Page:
Speculations about Nuclear Cargo Detained in Kyrgyzstan Continue

Speculations about the origin and destination of the nuclear cargo discovered on a Tajik train at the Kyrgyz-Uzbek border are continuing as IAEA has launched a formal request to the Kyrgyz government to cooperate with the investigation. RFL just published another article, in which a US expert on nuclear proliferation and terrorism talks about the properties of the radioactive substance cesium-137, and postulates that a malicious intent of smuggling is unlikely, purporting instead, that the incident is more likely to be a cause of negligence.


INTSUM: Radionuclide Cargo Intercepted at Kyrgyz-Uzbek Border

On 31 December 2007 border control officials at the Kyrgyz-Uzbek border intercepted a cargo with radiation exceeding 1000 mR/hr on a Tajik train, which originated in Kazakhstan and was heading toward Iran. The cargo’s origin itself is unknown. The train passed undetected through three border control checks before Uzbek authorities detected the dangerous cargo and derailed the train back to Kyrgyzstan. Despite the fact that the incident occurred on 31 December, no official information was released until nine days later. Eyewitnesses leaked information to 24 Hours news agency, which published a communiqué on 9 January 2008. A day later, the Central Asia service of Radio Free Europe/Radio Liberty folowed the story with a longer exposé, confirming the incident. Kyrgyz and Uzbek officials are investigating the case.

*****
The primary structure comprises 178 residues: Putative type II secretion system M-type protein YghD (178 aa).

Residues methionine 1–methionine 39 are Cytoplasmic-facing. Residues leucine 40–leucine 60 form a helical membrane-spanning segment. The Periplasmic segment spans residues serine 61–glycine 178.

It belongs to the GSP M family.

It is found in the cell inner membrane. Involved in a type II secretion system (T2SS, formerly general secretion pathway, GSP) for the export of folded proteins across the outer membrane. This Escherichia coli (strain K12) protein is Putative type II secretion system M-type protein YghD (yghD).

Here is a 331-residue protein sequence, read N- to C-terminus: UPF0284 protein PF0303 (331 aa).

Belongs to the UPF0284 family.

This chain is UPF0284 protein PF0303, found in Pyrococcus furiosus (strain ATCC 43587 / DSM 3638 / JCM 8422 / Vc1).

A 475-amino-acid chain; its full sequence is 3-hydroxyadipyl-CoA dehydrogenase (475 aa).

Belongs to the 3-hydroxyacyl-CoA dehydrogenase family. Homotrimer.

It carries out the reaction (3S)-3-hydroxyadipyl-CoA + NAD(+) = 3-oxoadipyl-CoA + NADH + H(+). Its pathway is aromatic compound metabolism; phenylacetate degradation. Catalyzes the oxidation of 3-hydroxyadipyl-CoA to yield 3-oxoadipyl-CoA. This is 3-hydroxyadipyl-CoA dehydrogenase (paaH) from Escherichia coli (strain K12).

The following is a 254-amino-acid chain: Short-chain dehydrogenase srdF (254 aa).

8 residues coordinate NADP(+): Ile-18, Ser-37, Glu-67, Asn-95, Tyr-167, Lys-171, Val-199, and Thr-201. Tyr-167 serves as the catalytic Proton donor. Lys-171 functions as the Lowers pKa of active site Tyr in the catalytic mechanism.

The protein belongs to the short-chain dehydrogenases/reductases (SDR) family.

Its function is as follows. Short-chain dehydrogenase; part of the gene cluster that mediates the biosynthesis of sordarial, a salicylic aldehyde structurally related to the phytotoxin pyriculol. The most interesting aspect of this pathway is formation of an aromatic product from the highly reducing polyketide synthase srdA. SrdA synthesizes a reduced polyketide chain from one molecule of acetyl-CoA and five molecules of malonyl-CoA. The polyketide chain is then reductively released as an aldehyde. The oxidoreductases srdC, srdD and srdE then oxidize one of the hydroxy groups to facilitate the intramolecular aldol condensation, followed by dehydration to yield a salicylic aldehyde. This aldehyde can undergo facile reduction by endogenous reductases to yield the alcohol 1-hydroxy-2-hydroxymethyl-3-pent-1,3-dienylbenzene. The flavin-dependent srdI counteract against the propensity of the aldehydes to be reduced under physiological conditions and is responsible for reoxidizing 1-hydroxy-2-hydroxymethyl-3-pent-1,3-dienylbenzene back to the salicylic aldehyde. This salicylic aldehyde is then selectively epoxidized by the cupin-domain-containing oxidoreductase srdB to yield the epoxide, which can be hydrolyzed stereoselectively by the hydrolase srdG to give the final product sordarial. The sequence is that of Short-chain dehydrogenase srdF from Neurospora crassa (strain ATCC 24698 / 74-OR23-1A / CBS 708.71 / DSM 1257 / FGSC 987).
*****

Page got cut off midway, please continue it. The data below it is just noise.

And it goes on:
While the origin of the cargo is at this point unknown, the fact that the train was bound toward Iran is unlikely to be a coincidence, given Tehran’s nuclear activities. This, in combination with local authorities failing to announce the incident for nine days, and subsequently refusing to comment, is likely to raise US and other Western countries’ concerns about Kyrgyz, and Central Asia countries’ in general, involvement in trafficking nuclear materials between former Soviet Union republics and countries in the Middle East with purported interest in acquiring such materials, as well as the latter’s alleged support for terrorism.

Source Reliability: 8

Analytic Confidence: 7